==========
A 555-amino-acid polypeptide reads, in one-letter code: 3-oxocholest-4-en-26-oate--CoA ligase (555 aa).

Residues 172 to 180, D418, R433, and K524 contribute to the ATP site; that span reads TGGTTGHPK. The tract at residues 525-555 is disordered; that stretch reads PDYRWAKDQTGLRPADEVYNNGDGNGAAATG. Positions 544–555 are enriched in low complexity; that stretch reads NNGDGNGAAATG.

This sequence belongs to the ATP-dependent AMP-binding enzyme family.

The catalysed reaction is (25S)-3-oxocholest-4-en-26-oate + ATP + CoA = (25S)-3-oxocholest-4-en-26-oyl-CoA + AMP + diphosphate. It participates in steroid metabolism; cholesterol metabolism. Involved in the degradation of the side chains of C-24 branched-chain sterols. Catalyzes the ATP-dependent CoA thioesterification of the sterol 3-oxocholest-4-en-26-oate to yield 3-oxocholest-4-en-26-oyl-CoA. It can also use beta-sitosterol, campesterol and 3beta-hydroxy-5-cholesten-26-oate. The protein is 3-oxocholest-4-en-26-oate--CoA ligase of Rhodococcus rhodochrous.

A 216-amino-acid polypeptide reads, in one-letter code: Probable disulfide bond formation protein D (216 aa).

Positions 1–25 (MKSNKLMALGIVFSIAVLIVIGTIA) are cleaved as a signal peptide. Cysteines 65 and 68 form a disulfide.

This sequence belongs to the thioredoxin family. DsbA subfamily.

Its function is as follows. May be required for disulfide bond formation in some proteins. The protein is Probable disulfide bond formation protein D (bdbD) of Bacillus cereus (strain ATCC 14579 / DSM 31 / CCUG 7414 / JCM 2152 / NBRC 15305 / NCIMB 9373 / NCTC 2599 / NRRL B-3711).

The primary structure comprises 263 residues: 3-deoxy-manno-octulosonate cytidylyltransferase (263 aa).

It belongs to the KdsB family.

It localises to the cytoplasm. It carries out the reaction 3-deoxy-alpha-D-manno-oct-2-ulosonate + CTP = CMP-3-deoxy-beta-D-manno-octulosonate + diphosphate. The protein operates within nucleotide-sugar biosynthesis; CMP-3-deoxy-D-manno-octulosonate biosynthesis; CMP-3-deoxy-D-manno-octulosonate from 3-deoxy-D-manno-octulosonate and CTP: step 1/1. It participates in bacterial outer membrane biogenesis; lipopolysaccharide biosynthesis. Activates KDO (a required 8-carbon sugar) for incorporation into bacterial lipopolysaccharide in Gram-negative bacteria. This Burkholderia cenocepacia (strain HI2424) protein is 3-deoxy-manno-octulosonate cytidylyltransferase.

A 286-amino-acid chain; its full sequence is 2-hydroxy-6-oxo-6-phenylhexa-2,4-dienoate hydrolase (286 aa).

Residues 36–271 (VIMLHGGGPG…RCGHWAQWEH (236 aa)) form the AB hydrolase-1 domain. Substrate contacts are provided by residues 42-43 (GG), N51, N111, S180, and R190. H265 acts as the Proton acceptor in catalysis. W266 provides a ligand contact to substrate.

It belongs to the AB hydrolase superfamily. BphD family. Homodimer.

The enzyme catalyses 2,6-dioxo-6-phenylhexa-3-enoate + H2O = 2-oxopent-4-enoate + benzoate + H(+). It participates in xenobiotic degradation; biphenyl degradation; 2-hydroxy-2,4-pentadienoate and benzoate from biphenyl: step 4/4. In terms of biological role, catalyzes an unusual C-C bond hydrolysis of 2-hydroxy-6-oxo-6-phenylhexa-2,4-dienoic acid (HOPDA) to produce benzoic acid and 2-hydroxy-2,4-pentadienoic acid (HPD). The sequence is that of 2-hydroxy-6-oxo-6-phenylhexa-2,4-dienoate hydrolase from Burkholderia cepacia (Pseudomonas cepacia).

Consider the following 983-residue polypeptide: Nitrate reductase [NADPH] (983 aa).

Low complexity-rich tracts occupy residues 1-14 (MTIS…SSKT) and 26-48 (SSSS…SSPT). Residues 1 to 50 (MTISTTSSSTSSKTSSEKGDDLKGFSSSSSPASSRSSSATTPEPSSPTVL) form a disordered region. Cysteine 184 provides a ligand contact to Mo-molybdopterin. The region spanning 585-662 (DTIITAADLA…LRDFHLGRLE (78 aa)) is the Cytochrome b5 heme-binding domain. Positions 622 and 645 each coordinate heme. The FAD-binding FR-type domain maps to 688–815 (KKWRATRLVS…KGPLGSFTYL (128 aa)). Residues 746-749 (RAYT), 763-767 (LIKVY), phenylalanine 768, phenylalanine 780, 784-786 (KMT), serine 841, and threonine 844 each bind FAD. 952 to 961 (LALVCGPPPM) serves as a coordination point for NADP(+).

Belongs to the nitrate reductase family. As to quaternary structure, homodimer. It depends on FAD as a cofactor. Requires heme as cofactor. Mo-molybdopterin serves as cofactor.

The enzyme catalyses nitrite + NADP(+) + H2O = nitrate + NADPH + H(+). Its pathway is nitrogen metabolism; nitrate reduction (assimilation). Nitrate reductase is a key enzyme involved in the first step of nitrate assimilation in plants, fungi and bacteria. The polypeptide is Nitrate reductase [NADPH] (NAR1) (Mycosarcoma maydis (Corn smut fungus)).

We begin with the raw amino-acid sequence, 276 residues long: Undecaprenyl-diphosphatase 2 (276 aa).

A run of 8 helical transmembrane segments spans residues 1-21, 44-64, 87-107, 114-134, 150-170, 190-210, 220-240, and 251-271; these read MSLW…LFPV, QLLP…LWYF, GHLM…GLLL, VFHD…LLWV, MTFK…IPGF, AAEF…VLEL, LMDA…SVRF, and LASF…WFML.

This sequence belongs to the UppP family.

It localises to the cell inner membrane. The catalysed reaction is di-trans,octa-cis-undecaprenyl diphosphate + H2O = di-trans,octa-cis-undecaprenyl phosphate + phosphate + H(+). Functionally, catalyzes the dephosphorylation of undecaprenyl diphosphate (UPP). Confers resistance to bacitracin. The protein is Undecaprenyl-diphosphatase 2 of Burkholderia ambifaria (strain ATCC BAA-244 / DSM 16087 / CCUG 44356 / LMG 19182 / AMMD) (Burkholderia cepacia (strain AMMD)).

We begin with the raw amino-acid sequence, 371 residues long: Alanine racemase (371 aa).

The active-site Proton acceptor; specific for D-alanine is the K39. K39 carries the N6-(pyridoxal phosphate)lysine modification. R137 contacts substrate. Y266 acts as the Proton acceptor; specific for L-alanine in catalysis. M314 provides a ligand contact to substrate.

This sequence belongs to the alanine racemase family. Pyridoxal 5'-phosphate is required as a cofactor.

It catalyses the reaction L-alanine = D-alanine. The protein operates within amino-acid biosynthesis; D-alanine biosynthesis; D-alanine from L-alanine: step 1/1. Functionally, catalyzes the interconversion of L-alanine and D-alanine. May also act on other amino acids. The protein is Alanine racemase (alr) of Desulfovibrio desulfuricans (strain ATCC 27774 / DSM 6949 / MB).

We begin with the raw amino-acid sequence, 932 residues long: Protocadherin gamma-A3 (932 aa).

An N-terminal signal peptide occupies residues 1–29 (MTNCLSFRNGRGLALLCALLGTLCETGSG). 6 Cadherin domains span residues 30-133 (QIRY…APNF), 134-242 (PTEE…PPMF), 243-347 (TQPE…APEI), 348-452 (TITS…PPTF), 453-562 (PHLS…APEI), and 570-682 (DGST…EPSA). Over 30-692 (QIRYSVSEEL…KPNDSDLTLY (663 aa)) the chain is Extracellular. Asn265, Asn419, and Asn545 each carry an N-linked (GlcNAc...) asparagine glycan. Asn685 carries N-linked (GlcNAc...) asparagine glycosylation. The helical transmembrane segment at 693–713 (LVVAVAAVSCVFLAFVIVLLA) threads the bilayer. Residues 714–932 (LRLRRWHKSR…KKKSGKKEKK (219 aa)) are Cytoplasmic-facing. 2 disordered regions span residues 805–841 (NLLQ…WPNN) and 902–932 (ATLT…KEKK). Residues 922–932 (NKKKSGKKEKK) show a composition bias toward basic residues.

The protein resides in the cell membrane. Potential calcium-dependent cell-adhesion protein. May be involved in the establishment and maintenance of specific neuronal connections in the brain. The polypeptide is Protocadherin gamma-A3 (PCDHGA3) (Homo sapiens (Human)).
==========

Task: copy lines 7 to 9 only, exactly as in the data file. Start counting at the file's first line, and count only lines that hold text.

This sequence belongs to the thioredoxin family. DsbA subfamily.

Its function is as follows. May be required for disulfide bond formation in some proteins. The protein is Probable disulfide bond formation protein D (bdbD) of Bacillus cereus (strain ATCC 14579 / DSM 31 / CCUG 7414 / JCM 2152 / NBRC 15305 / NCIMB 9373 / NCTC 2599 / NRRL B-3711).

The primary structure comprises 263 residues: 3-deoxy-manno-octulosonate cytidylyltransferase (263 aa).